Star Wars: The Last Jedi is one of those movies it seems people will never stop talking about. It's not even the most recent Star Wars film full of controversial plot elements, and yet, it seems people are still more curious about this film than Star Wars: The Rise of Skywalker. But if you're one of those people that are curious about Episode VIII, whether because you liked it or...not, then Rian Johnson has spoken some more about one of the most interesting scenes in his film, the "Force Cave sequence.
When Daisy Ridley's Rey discovers a place on the island on Ahch-To that is strong with the Force, specifically, Dark Side energy, she is immediately curious. And while Luke Skywalker cautions her against exploring the spot, she eventually does so anyway. What follows is something of a mind trip as Rey goes looking for answers about herself and her family, and finds...a house of mirrors with an infinite number of reflections of herself. It's far from clear exactly what this scene is supposed to mean, but as Rian Johnson recently explained to author Sariah Wilson, that was sort of the point.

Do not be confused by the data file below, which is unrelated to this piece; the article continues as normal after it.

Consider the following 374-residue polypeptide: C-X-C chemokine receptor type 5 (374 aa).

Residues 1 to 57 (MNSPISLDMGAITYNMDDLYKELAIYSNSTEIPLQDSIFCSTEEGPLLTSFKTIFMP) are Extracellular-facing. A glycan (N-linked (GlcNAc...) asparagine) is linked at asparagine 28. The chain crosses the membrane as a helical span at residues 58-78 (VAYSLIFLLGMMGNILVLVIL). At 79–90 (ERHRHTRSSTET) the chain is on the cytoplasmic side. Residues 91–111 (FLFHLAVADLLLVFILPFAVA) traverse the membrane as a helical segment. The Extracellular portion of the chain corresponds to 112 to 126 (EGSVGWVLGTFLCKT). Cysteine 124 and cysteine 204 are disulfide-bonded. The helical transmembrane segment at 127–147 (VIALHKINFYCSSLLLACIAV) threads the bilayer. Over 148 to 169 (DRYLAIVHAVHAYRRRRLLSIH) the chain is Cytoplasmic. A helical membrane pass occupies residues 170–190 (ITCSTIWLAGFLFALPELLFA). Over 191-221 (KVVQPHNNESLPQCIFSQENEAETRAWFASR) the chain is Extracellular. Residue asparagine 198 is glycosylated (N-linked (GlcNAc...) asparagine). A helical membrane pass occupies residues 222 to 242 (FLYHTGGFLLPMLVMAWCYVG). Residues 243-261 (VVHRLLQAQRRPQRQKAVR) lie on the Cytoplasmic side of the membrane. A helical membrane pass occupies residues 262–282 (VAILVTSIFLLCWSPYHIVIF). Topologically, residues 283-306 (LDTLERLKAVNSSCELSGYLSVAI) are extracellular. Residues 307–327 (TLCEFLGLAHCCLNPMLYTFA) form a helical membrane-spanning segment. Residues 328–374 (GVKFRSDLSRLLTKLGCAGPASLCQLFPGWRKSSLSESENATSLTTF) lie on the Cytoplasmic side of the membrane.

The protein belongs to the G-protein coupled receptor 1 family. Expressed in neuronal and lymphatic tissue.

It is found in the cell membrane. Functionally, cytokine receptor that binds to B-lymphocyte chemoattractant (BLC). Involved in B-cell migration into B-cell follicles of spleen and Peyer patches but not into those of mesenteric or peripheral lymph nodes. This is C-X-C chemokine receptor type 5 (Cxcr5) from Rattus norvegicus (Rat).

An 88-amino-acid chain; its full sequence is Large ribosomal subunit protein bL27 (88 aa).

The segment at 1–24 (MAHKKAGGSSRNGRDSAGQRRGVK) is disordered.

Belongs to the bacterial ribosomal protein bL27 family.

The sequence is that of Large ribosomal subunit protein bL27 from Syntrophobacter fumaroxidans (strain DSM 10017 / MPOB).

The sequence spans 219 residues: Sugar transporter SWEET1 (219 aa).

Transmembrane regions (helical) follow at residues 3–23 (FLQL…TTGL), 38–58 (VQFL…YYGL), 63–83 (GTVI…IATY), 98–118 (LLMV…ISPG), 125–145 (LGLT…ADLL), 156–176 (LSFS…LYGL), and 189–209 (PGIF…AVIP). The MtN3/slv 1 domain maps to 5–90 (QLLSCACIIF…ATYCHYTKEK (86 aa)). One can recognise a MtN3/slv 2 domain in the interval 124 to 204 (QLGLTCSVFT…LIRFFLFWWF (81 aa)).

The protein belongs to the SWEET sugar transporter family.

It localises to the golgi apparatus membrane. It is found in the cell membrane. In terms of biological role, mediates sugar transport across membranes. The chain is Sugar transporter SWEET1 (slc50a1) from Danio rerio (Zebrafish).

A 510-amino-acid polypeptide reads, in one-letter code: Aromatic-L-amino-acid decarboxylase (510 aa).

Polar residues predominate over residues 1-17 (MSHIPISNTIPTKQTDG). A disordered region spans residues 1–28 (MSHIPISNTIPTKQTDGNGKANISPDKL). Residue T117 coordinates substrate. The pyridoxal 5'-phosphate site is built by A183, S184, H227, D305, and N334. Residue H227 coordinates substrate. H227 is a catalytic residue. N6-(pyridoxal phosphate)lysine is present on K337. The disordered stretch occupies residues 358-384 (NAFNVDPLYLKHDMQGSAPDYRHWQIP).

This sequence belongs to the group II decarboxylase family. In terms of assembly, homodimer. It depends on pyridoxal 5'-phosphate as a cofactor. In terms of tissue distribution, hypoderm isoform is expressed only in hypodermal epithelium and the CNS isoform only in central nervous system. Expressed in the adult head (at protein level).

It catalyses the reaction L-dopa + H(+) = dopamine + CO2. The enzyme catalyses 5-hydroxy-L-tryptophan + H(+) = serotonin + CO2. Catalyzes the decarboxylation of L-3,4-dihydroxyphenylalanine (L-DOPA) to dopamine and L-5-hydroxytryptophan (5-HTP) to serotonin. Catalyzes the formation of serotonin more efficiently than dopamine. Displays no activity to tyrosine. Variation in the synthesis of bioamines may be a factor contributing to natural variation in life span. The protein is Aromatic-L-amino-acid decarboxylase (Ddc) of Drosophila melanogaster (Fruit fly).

In a series of tweets Sariah Wilson explains an exchange she had with the director about the cave sequence in The Last Jedi. she compared it to a similar sequence in Star Wars; The Empire Strikes Back, where Luke enters a similar space and confronts Darth Vader. We don't see Rey's entire experience in the cave, so she asked Johnson if Rey had a similar altercation with Kylo Ren/Ben Solo. He doesn't really answer in specifics, but that's because he wanted the scene to be left open to interpretation.
One theory has been that Rey actually stepped into the World Between Worlds, a place outside time and space seen in Star Wars Rebels. Rian Johnson made it clear he's a fan of the concept and hopes that we see more of the World Between Worlds in Star Wars, but he was making no direct reference to that here. He saw this as an internal experience for Rey, it's more about what she felt than where she was, and it's not supposed to give any concrete answers.
Leaving the whole sequence open to interpretation makes a lot of sense if only because Rian Johnson didn't know where the next writers and director would take the trilogy after he was done. Leaving it open means that it can be taken in a number of different directions depending on how the story was going to progress. Of course, nothing was really done with it, but that was largely the case with most of The Rise of Skywalker.
Of course, that works just as well because the sequence doesn't need to mean anything beyond a symbolic experience for Rey, which is ultimately what it is. If it means more to fans, that's fine, as each can put whatever they want to on top of it for themselves.
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